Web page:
Care And Feeding Of Your New Pet Peeve—Today’s Lesson: Booze

So, you woke up Christmas morning so excited that you soiled your jammies!  You ran out to check beneath the tree and found that Santa had left you a brand-new, snuggly-huggly, squeezable-pleasable Pet Peeve!  Good on ya, Junior!  But don’t assume that this cute li’l peeve will just take care of itself…  You’ll need to love and nurture it with all your heart, just like mommy and Uncle Dad do you when they aren’t snorting meth.  You’ll need to keep it warm so that it festers and swells, and you’ll have to choose a food specially formulated for baby peeves—I recommend Purina Kibbled Bile or Natural Balance Hi-Protein Venom with Extra Huff.

That way your tiny little peeve can grow strong and healthy to become genuine adult, blustery-flustery, compulsive-repulsive anger.

I received my very first Pet Peeve when I was sixteen years old and tried to buy a six-pack at Bill’s Party Store on Orchard Lake and Northwestern, only to be told by Bill—a semi-literate yokel who looked like a gene-splicing experiment gone horribly wrong—that I wasn’t ‘of age’.  Come again, sir?!  Hell, if I’m old enough to die in a head-on collision while driving my big-block V8 ’71 Olds without the lights on, shouldn’t I be old enough to slam a few beers?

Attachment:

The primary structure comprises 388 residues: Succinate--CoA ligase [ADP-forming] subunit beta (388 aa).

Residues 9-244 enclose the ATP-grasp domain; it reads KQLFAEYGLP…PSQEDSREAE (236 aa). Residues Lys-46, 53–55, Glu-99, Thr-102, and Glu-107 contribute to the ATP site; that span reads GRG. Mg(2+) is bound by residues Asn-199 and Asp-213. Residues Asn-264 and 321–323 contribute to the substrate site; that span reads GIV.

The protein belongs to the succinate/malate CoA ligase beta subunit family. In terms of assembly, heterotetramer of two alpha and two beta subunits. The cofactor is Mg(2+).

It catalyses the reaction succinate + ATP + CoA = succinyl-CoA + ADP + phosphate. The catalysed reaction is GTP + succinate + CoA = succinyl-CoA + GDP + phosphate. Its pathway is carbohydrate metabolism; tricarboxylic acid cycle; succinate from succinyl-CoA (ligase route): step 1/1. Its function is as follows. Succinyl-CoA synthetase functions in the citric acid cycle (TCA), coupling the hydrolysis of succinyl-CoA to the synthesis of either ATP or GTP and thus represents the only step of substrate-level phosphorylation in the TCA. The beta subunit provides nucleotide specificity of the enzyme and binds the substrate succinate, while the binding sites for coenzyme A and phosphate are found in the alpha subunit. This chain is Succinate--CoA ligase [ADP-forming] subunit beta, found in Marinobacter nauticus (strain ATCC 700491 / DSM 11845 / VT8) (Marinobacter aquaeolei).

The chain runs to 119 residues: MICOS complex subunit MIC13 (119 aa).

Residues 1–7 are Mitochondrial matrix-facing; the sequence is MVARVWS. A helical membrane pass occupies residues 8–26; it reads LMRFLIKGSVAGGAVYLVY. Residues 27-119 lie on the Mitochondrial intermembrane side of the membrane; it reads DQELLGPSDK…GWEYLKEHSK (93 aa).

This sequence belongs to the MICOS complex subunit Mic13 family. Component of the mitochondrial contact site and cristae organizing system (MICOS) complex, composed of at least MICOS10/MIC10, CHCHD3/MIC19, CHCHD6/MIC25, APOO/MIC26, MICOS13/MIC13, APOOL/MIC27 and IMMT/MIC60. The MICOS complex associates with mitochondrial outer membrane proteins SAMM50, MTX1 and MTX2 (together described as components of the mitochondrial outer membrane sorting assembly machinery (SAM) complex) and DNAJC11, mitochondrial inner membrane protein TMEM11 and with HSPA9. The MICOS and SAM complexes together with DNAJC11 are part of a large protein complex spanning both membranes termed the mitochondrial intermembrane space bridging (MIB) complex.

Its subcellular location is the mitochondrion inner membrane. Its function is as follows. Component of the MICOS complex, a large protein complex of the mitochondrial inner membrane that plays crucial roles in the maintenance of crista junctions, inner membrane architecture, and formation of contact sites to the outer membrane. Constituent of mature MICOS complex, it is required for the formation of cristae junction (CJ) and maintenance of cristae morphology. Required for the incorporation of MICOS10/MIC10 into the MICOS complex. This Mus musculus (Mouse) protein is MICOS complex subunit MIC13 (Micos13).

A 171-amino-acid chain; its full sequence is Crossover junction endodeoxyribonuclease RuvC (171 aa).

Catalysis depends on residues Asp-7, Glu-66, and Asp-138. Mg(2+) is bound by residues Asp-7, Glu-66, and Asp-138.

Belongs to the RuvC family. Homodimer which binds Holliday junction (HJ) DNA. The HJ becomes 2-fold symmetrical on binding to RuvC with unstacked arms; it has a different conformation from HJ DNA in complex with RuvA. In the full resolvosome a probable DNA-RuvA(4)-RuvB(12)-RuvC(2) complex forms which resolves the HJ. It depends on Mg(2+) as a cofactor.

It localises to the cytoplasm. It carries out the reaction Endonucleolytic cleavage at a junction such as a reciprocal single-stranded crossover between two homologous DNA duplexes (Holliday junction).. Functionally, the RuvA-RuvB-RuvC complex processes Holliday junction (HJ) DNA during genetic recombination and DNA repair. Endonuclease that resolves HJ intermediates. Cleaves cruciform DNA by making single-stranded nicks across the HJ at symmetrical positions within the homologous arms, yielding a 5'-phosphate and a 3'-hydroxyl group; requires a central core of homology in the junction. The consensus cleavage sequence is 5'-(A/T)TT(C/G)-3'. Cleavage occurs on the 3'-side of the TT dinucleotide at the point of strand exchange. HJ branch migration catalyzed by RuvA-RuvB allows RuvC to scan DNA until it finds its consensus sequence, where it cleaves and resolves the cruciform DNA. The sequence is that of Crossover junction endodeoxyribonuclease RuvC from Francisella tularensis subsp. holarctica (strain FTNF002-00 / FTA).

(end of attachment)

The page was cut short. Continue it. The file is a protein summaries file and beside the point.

Since then, I have become an AKC-Certified® breeder of purebred peeves, and I run the Detroit Peeve Kennel where I will board, train, walk and groom all your annoyances and vexations for a nominal fee.

Here are some of my ‘success stories’:


Pet Peeve # 1;  Drinking Age = 21:  The Chinese allow teenagers to drink and are rocketing ahead of us in every important aspect of international commerce, like direct investment, GDP surpluses, population control via baby formula, chopstick exporting and leaded plastic Barney toy manufacture—so why should we let them increase the trade gap by allowing them five extra years to market alcohol to children?

Top: Ponzi. Bottom: Drool.

Pet Peeve # 2;  ‘Meritage’:  Just as I despise songs with verses like ‘Don we now our gay apparel’ and ‘It’s summer and the darkies are gay,’ which take a perfectly good GLBT community word and attempt to change its meaning, likewise do I despise ‘Meritage’ and everything its near-fanatical cult of myrmidons stands for.  Not only is the word meaningless and unpronounceable, in order to label your wine thus you need to join the wine world’s answer to Heaven’s Gate and perform the ritual of sending them a dollar for every case of ‘Meritage’ you sell.